Be honest in an age-appropriate manner. Younger kids need fewer details than older ones but still require openness. Occasionally it may even be reasonable to say, "That's between the grown-ups but understand that we both love you." Bypass directly lying as it can confuse and sends the incorrect message. For example, a young child asks, "Are you sad, Mom?" If you respond, "No, I'm okay. Let's go play," it teaches them that they aren't sensing your emotions correctly; that what they believed they read on your face was incorrect. Or it instructs that feelings are to be concealed. It would be more suitable to answer, "I'm a little sad. Let's go play, okay? That will help Mommy feel better." This is honest in an age-appropriate way that validates your child's understanding and models a suitable way to manage emotions.
Our experts on relationship and marriage counseling in Orlando recommend attending to and validating your child's feelings. It can be challenging to listen to your child's emotions without being defensive or wanting to give more information that you believe will help. Still, your child only needs to know that you see them and understand the emotions they are experiencing.
Continue to deliver rules and structure. Your child's whole world is transforming. Maybe they have to move or switch schools. In addition, a child's individuality is hugely connected to their household, which can be confusing when the family configuration changes. Continuing to provide rules and structure allows the child to feel a little safer. Understandably, parents are tempted to show their children unlimited freedom, supplementary gifts, or justify behaviors during this challenging time. While doing a little of each is good, some restrictions and structure help your child feel safe.
Provide consistency between residences when feasible, and when not, at least provide it in your home. Co-parenting is challenging, particularly at first when emotions are raw, and you're conscious of the differences that led to the separation. However, if you can communicate with your co-parent and supply some consistency, it creates the safety net your kids need. For instance, two parents often have different expectations about where kids should do their homework. One parent thinks kids should do it at the kitchen table where they can monitor it, and the other is cool with it being finished in the bedroom.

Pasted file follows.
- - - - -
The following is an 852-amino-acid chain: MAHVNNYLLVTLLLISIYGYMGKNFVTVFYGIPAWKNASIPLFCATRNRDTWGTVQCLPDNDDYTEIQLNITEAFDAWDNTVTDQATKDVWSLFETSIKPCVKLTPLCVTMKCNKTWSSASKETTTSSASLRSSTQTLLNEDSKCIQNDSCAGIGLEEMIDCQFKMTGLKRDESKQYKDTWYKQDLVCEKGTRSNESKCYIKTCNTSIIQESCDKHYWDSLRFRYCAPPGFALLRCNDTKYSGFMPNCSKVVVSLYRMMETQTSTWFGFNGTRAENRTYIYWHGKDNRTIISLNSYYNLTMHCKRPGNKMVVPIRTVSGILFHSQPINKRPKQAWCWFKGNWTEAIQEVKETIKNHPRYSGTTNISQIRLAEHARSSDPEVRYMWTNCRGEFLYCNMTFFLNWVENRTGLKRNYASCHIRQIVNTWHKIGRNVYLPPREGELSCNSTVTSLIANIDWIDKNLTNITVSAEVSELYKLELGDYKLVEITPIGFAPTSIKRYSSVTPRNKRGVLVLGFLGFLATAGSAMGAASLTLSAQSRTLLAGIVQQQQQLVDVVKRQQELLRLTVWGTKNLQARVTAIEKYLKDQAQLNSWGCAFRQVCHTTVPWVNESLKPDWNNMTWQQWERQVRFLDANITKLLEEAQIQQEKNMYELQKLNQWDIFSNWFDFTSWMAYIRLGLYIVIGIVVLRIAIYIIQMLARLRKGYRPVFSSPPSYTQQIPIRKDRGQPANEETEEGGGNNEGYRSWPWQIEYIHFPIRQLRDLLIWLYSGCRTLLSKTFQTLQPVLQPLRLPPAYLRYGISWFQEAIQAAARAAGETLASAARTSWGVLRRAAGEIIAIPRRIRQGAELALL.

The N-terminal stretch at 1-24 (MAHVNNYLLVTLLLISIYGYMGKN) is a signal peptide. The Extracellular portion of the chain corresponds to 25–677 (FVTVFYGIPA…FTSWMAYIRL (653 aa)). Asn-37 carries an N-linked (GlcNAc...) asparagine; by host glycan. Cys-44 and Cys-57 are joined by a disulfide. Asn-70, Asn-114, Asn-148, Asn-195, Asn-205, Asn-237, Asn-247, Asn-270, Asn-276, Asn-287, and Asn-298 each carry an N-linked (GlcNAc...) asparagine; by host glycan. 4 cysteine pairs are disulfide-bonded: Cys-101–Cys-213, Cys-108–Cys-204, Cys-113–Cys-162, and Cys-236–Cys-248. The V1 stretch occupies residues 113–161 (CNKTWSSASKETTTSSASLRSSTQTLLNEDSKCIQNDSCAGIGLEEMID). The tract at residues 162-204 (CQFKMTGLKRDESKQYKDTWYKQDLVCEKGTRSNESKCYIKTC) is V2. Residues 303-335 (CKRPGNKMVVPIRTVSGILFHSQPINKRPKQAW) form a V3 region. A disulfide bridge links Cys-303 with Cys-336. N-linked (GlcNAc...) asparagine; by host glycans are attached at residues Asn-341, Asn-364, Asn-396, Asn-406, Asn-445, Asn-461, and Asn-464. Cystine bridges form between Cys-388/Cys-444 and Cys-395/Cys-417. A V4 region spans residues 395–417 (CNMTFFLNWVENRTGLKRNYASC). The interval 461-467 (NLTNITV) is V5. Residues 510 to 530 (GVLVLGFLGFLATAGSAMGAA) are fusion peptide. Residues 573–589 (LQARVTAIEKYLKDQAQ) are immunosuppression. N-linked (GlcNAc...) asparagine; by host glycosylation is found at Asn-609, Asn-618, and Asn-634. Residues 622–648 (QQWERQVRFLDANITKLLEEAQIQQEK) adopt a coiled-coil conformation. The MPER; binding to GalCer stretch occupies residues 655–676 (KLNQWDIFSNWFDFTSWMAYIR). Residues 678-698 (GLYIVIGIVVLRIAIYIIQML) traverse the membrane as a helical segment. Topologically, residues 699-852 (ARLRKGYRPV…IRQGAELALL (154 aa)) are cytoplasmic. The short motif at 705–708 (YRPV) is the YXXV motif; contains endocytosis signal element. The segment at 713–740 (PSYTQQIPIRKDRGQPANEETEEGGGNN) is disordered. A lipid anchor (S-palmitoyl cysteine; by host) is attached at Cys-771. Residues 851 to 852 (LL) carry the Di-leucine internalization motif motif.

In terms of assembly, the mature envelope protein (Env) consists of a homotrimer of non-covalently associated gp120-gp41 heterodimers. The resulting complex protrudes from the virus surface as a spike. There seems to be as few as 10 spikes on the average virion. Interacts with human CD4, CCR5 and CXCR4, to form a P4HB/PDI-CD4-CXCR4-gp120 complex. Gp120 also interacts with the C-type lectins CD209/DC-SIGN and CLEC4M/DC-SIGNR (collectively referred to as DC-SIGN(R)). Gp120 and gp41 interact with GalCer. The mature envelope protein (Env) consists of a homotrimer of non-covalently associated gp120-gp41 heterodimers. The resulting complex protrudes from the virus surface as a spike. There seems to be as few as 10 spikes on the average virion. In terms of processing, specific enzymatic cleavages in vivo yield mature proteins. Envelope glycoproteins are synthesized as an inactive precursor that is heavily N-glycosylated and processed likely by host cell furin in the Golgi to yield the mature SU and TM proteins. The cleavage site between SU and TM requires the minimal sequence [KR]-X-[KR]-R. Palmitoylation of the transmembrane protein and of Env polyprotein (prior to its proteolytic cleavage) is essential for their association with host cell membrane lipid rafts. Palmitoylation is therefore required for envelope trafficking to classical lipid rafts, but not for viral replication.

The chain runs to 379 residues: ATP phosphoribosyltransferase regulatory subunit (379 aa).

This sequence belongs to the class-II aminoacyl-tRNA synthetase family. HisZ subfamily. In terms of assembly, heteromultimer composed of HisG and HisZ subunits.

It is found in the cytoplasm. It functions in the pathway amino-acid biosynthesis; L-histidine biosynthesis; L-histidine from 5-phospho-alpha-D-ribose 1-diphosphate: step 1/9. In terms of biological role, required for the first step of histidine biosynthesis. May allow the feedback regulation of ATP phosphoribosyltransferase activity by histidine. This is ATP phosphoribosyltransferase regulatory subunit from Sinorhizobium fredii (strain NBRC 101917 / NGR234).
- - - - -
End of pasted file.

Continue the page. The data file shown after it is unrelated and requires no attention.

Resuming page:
Still, both parents communicate that school work is essential and must be completed and that they value good grades.
Promote their connection with both parents. When the feelings from separation or divorce are new, you may be tempted to speak badly about your ex-spouse. However, even when you don't communicate something directly, your child might pick up cues from your body language or expression when your ex's name is spoken or notice your anxiety right before pick-up time. So instead, show your child that even though you and your ex have differences, you love them and want them to have a healthy relationship with both parents.
Encourage your kids to discover a healthy outlet for their feelings. This might mean joining a dance class, a club, discovering a new instrument, or painting. Anything that will let them clear their minds and feel in control and accomplished in one part of their life. Encourage them to discover something that makes them feel passionate. Offer to set play dates or show an interest in their hobbies.
Follow these tips to help your child or pre-teen cope with divorce. Contact us today if you need relationship or marriage counseling in Orlando. We are here to help you grow.
Heather Oller is a licensed Orlando therapist at Orlando Thrive Therapy, Coaching & Counseling who specializes in counseling Orlando couples, individuals, and families who are seeking changes in their lives. She has been a mental health professional for over 17 years and is a practicing Orlando counselor that specializes in conflict resolution for couples. You can contact her for an appointment or call 407-592-8997 for more information.